Tourism MATTERS – Which type of person finds Barbados particularly appealing?
One or two people have questioned my recent shortlist of potential new gateways for additional airlift, so it may help to better articulate the reasons behind the suggestions.
Let’s start with Ottawa. Yes! Of course it has a smaller population (metro area around 1.4 million) than Toronto, but its boasts the highest median family income of Canada’s six largest cities. You also have to look at its employment structure. 18.9 percent of the workforce is currently employed in high tech, closely followed by 18.2 per cent by Federal Government, 10.4 per cent in finance, insurance and real estate with the next highest percentage, 9.4 in trade.
So the demographics fit our product.
Hopefully our tourism policymakers carefully track exactly where our visitors originate from, behind the current gateways and if for any reason they do not, I am sure the airlines could provide this information. This would give at least some indication of potential demand for a non-stop service.
Ottawa area residents currently either travel through Toronto with a Canadian airline or connect via a US gateway involving a minimum journey time of at least seven hours. In flying distance Ottawa is only 8 miles further from Barbados than Toronto.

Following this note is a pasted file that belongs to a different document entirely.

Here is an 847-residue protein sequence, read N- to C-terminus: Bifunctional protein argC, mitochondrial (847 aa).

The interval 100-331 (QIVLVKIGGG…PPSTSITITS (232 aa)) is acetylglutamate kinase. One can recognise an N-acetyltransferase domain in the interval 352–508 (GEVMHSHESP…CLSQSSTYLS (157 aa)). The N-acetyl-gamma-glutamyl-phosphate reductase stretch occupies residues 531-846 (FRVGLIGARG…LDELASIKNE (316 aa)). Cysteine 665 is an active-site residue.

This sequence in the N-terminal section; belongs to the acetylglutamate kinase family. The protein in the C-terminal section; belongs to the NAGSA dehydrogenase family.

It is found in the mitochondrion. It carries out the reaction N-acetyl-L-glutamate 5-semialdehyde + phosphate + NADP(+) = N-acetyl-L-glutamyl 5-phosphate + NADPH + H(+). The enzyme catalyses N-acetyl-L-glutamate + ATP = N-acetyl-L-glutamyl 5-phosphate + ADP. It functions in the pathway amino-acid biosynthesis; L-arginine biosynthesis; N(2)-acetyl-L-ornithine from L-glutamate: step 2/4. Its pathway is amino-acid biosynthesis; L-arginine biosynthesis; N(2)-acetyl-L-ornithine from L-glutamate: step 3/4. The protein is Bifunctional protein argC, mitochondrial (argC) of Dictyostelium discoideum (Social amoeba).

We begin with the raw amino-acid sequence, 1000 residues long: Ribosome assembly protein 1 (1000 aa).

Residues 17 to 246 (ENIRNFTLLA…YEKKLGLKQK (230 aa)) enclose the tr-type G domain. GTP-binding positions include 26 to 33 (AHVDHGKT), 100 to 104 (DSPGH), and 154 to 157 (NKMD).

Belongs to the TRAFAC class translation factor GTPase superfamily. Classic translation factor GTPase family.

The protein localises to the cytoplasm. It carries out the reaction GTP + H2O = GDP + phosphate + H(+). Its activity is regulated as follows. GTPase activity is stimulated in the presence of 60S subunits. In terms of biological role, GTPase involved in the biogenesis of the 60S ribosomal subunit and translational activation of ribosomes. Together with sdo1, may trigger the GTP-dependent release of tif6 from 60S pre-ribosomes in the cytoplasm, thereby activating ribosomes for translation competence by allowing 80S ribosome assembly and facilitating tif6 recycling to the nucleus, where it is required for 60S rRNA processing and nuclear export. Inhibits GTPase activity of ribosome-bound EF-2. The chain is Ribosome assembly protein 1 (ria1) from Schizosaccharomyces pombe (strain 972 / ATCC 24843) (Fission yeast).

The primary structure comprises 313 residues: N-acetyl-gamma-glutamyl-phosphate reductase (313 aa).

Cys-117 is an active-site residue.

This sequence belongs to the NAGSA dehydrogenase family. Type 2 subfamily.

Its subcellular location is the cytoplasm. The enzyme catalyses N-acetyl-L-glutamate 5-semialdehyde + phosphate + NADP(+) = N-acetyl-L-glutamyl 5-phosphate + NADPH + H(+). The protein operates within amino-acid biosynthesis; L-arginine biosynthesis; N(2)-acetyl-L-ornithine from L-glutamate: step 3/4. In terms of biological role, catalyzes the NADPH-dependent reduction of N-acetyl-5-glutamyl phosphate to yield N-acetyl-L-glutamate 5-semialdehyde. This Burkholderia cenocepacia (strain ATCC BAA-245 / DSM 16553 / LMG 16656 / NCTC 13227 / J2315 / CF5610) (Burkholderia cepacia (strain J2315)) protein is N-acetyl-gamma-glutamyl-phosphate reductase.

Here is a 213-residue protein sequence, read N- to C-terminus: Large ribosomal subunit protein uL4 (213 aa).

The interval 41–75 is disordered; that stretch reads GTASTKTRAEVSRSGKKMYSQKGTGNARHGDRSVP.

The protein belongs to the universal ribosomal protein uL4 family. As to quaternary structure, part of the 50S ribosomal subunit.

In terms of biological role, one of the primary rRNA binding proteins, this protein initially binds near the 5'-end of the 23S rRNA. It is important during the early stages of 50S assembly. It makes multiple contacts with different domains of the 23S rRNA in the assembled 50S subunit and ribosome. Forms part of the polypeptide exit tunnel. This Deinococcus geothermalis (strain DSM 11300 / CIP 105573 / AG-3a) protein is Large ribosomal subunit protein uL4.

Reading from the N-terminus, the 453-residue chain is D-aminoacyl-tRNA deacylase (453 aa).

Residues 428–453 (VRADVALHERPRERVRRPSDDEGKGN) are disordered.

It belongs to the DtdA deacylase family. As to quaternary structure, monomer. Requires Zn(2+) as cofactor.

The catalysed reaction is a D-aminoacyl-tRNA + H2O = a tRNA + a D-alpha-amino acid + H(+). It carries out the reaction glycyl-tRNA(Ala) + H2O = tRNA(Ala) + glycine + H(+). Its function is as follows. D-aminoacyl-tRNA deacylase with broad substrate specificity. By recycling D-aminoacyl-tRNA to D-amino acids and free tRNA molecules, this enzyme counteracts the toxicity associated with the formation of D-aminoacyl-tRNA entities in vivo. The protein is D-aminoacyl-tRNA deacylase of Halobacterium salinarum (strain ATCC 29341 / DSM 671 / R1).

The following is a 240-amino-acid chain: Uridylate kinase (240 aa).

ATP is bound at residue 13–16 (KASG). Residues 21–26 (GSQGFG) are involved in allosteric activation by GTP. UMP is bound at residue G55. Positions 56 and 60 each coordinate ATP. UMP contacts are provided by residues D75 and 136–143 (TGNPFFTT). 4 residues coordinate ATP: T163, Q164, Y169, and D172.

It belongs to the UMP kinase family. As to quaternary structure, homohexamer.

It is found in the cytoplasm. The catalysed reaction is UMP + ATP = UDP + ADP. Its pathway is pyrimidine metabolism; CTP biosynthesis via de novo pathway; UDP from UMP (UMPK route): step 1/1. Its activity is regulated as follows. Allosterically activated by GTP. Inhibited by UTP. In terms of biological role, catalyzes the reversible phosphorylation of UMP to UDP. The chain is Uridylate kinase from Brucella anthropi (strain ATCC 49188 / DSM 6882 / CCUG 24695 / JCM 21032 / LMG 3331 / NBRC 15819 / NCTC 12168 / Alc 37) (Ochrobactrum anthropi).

So what we should be asking is, would a direct flight of five hours tempt enough people once or twice a week to fill an Airbus 319 or Boeing 737 or about 0.5 per cent of the greater Ottawa population annually? Personally, I think it would, and in addition to holidaymakers, visiting friends and relatives (VFR), people would also be travelling for diplomatic and trade purposes.
For a very long time, I have felt that we need to undertake a great deal more research when targeting prospective visitors.
Well over thirty years ago as a tour operator in the United Kingdom we became one of the first companies to install a custom built computer reservation system specifically geared towards our requirements. Nothing existed at that time to fulfil our exact needs, so we persuaded a then little known software expert to write a programme specially for us.
One of the unique features, and remember this is more than three decades ago, to avoid duplication, it would search by last name and postcode.
We quickly noticed that higher percentages of people booking resided in areas with similar postcodes and that was our introduction to target marketing. Identifying potential travellers by economic grouping and lifestyle preferences became the norm.
Rather than attempt to appeal to just about everyone, could it be more productive to try and establish what differentiates Barbados from other destinations and to which type of person are we especially appealing?
None of this is rocket science or even a new approach to marketing. It has been tried, tested and proven to work.
I was privileged recently to attend the launch of a new book called ‘Bridging the Gap’ which was prepared from ten years of weekly columns written by the late Peter Morgan.
One enduring memory that Peter left with me, was to keep it simple and that way everybody would understand what you were trying to achieve.